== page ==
Gormenghast (1999) is out on video this week (with a DVD scheduled to follow in April). Have you been following that? It looks splendid, of course, with smashing sets and some lovely costumes (now we know what our license fee has been going on all these years), but WHAT ON EARTH IS GOING ON?????? I finish every episode feeling distinctly mystified, and while it’s nice to see old faces like Christopher Lee and Eric Sykes getting the work, I wish that Jonathan Rhys Meyers would either get his hair cut or take some acting lessons. Or both. Has style finally triumphed over content? When was the last time we had a really decent telly drama?
Well, I don’t know whether you remember it or not, but last year’s pre-Christmas run up was a positive feast of costume drama, with Sunday night audiences forced to choose between Auntie Beeb’s production of Elizabeth Gaskell’s unfinished Wives and Daughters (1999) and ITV’s revisionist Oliver Twist (1999). Undaunted by the fact that they have dramatised each of Dickens’ novels at least three times, the BBC struck back over the festive Yule with David Copperfield (1999), while ITV continue to hold their own in the adaptation stakes with Henry James’ ghostly thriller The Turn of the Screw (1999) and The Secret (1999), the latest in a long line of Catherine Cooksons.
Some of us like our drama to stimulate the little grey cells; give me a good murder mystery and I’m happy. The BBC’s latest Sunday night offering, The Mrs Bradley Mysteries, is the next best thing to a good Agatha Christie (the Miss Marple stories having been exhausted about ten years ago) – unless of course you tuned in to Midsomer Murders the night before. Personally, I prefer John Nettles’ portly, phonetically precise Inspector Barnaby to Diana Rigg’s ageing, acerbic flapper ’tec (if I want a protagonist who insists on addressing their witty asides straight to camera, I’ll watch Ian McShane in Lovejoy!). You are in the ideal position to decide for yourself, as Mrs Bradley Mysteries: Death at the Opera/The Rising of the Moon (1999) is now available, and there are two new Midsomer Murders tapes due for release in March.
Doyen of all things detective, of course, is Inspector Morse. His last case to date, The Wench is Dead (1998), is due for re-release next week, and Morse fans everywhere can take comfort in the news that Kevin Whately has been persuaded to return to the fold for a final Oxford outing as Inspector Lewis. Somewhat cosier are the investigations of a certain diminutive Belgian gent – Agatha Christie’s Poirot: The King of Clubs/The Dream (1989) is the latest in a line of reissues – while the man who started it all off, Sherlock Holmes, is also enjoying something of a comeback on video; Sherlock Holmes: The Golden Pince-Nez/The Red Circle (1994) is released this month. Slightly more contemporary is Trial by Fire (1999), in which Juliet Stevenson stars as sleuthing crown prosecutor Helen West, while criminal psychologist Fitz (Robbie Coltrane) continues to stand the test of time in Cracker: The Mad Woman in the Attic/To Say I Love You (1993).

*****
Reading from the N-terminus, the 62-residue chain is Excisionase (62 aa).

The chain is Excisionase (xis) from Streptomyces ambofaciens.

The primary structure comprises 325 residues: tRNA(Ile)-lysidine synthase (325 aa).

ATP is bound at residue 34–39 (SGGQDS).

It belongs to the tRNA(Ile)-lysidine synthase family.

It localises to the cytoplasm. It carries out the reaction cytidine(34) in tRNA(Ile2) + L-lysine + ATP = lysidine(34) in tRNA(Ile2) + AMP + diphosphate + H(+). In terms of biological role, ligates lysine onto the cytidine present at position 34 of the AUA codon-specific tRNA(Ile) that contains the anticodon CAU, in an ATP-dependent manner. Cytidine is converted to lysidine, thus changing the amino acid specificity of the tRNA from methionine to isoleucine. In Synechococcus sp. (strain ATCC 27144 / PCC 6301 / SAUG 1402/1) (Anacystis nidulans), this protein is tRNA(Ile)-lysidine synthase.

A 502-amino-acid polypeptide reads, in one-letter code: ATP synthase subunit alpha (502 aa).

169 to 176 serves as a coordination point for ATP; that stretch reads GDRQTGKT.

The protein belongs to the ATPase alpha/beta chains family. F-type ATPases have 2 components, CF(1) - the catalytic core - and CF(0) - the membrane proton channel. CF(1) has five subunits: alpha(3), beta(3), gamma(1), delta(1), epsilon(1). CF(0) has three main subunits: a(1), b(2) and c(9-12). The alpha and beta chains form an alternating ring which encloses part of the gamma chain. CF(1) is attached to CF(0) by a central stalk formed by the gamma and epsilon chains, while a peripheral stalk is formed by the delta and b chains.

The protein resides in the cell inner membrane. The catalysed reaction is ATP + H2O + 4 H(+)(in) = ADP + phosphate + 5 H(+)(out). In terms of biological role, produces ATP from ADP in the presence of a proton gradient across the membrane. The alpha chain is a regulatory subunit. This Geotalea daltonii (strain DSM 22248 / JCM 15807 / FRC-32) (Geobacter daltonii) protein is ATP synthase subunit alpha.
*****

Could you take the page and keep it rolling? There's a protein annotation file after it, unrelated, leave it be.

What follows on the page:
Tastes do change over the years, but isn’t it odd that the same creative team responsible for The Professionals (1978) (Issue 3 – Volume 1 and Volume 2 are out this week) acted as advisors on Bugs: The Price of Peace/Hollow Man (1997)? Downbeat unemployment drama Boys from the Blackstuff (1982) – now released in its entirety on DVD – was made just ten years after the chintzy but charming Upstairs Downstairs: Series 2 – Episodes 1-7 (1972), which just goes to show! Perhaps even grimmer, though, was Eastenders (1985), which celebrates its anniversary with the wittily titled 15 Years of Eastenders (1999). What joy! You can now relive the births, marriages, deaths and marital bust-ups of all your favourite characters. And Ian Beale.
It makes the lank, greasy locks of Mr Rhys Meyer seem almost compelling in comparison.